And this: The bureaucrats and regulators have no clue. The CD must go out and must be signed before client can sign loan docs. The CD is worthless, just like the LE: 3-4 page wordy docs are useless. With the LE, we provide a copy of the worksheet that shows a line item breakdown of the fees/charges and credits. With the CD we provide a copy of the escrow borrower settlement statement, which is a line item breakdown of the fees/charges and credits. We must provide additional info to be sure we understand what is what and that the client understands what is what. Regulators don’t even know the additional info sheets exist and are provided to the consumer. UGH!!!!”
And, “First, do a FHA Purchase LE for let’s say a $200k purchase with 3.5% down. Go to page 2. On the left note the MIP. In the lower right bottom is the closing numbers. Look at the “Downpayment”. It should be $7,000. It’s not. It is ‘$7,000-Up Front MIP.’ I have attorneys asking me what’s going on – their borrowers are confused. The bureaucrats didn’t understand FHA loans. To sum up TRID look at a statement by the Director (below to NRP) and then have a bureaucrat explain how TRID prevents a closing issue. TRID is costing the masses massive amounts to protect those that do not want to be educated. In regards to Cordray’s statement how did the rate go up if they signed a rate lock agreement? Wouldn’t TRID have cost less if the loan had to be locked 7 days prior to closing and a form signed by the borrower? Could this have been resolved by CFPB in a much simpler and more effective manner that the fiasco we are all enduring? Will business continue? Yes. Is it costing more in time and money? Most certainly. Will it get better? No it will just become the norm.” (CORDRAY: “People would get to the closing table. They may feel they’re a little bit over a barrel, and suddenly the interest rate has gone up some amount or it’s changed from a fixed-rate mortgage that they thought they were getting to an adjustable-rate mortgage. There were a lot of unfair surprises at the closing table, and this change and this rule is meant to protect consumers against that.”)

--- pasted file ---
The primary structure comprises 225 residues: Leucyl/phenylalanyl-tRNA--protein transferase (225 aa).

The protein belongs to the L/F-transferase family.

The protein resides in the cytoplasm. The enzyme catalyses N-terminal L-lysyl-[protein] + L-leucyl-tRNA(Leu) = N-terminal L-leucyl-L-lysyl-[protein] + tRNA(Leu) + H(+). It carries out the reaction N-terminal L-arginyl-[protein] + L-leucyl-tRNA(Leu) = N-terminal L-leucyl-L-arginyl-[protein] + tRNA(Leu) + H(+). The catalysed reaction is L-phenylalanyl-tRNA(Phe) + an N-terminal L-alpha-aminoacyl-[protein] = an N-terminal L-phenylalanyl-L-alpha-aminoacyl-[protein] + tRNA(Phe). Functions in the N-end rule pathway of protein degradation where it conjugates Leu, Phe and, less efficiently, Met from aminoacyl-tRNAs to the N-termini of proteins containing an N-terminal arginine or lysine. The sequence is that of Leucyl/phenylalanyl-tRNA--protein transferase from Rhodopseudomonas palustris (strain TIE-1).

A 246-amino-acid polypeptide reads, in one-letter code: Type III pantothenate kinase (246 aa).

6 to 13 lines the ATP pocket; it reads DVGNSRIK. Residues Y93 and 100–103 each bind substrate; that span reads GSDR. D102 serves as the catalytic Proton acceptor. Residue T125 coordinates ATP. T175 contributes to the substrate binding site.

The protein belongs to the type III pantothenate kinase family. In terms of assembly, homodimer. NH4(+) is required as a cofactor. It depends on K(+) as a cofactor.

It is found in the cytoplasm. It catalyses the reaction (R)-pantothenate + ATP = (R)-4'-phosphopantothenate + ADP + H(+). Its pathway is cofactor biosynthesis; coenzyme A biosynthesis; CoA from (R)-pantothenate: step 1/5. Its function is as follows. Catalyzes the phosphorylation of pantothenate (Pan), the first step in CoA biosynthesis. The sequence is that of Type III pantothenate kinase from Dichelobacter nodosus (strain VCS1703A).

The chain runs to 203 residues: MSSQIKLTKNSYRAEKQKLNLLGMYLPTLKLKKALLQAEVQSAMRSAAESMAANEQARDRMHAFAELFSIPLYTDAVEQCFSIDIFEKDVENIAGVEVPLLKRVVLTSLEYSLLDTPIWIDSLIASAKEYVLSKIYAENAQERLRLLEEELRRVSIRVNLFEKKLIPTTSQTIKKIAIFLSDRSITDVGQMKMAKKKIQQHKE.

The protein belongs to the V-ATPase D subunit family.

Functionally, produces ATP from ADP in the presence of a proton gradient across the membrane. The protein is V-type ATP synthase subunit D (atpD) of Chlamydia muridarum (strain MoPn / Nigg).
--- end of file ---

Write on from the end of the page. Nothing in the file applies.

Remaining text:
And yet there is some optimism and successes. For example, Allen Beydoun wired over, “I think we can all agree that the client should know before they owe. I also think that technology and TRID go hand and hand. Lenders that invested a great deal of time and money into have their systems have the upper hand with TRID right now. Closings are still happening in 15, 20 days or less. Originators can still use this as an advantage when soliciting new business from Real Estate Agents. Brokers that are using lenders that invested a great deal of time and money into updating their systems have not skipped a beat. I see these success stories every single day.”
And Paul Walnick, President of Fairway Independent Mortgage, writes, “Rob, we realized early in 2015 that the “Know Before You Owe” initiative was going to require a tremendous amount of preparation. Fairway dedicated the resources to fully understand the rule and the impact on the players in order to implement a process and design a training program unique to each role. The goal is to meet the expected signing date; we created a responsibility driven workflow including early preparation of the Closing Disclosure to do so. We involved the sales team from the beginning to keep a ‘street’ perspective; we work closely with our settlement agent partners and are able to call an audible when necessary. This educational process is validated by customer experiences insulated from this major regulatory change.”
Stearns Lending sent out, “With the implementation of TRID in full swing, Stearns is working toward a complete transition of our workflow and processes to support the new TRID requirements. To facilitate this final move, Stearns will no longer accept Pre-TRID transactions after December 31. Any applications taken prior to 10/3 must be submitted prior to year-end. Beginning January 1 only TRID-compliant applications taken on or after 10/3/15 will be accepted.”